After my do it yourself adventure I probably will discover that hiring a company that specializes in what I am after is a much better way to go, but at least now I will have experience and an understanding of why that is and most probably I'll spot when I'm being giving poor information and poor service versus when I'm being given good information and good service.

This is for the most part a faceless industry, not being able to walk into the facility that is handling my account sends a big warning signal up to me and the only way to avoid it is to either find a company near me, or really understand every step of the process.

[edited by: ItsAlex at 7:28 pm (utc) on May 7, 2007]

jtara

WebmasterWorld Senior Member jtara us a WebmasterWorld Top Contributor of All Time 5+ Year Member



 
Msg#: 3332767 posted 5:19 am on May 8, 2007 (gmt 0)

What if I set up five or 10 digital harddrive machines that stored my videos on them, sort of like a video jukebox, and whenever someone wanted to see a video, they would actually be activating one of those machines via the internet.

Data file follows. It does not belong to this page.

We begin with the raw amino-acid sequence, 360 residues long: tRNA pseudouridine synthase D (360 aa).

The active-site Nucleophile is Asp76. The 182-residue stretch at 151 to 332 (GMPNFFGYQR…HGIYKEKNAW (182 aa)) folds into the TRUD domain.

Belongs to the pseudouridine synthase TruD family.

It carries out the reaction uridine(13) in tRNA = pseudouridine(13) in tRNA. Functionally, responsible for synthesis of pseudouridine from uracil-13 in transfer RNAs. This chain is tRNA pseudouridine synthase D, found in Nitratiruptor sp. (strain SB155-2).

ONE computer is WAY MORE than enough for this! Really! The server is going to be doing practically nothing to serve 10 video streams.

Again, you are the only one who is going to know what bandwidth you need. Experiment with codecs and bitrates and decide what is going to give you acceptable quality. Then multiply the bitrate by the number of simultaneous streams you want to be able to serve.

Running ANY kind of webserver - but in particular a video server - out of your home is a really bad idea, and you are going to find almost nobody here who is doing so.

I think you need to begin at the beginning and start learning the basics of web hosting and creating websites. Serving videos isn't much different than serving anything else - except that it will suck up much more bandwidth. ;)

Beagle

WebmasterWorld Senior Member 5+ Year Member



 
Msg#: 3332767 posted 11:16 pm on May 8, 2007 (gmt 0)

Hi, ItsAlex - Every once in awhile I'll read a post from someone and think, "He has no idea how many questions he's asking, and how complicated the answers are," and I'm afraid yours qualifies. That's not meant to be snide - everyone has to start learning somewhere. But owning and running your own server is not the place to start. I have the feeling that doing it yourself is a lot more complicated than you think, and that using a web host is a lot simpler than you think - and probably cheaper and safer, too.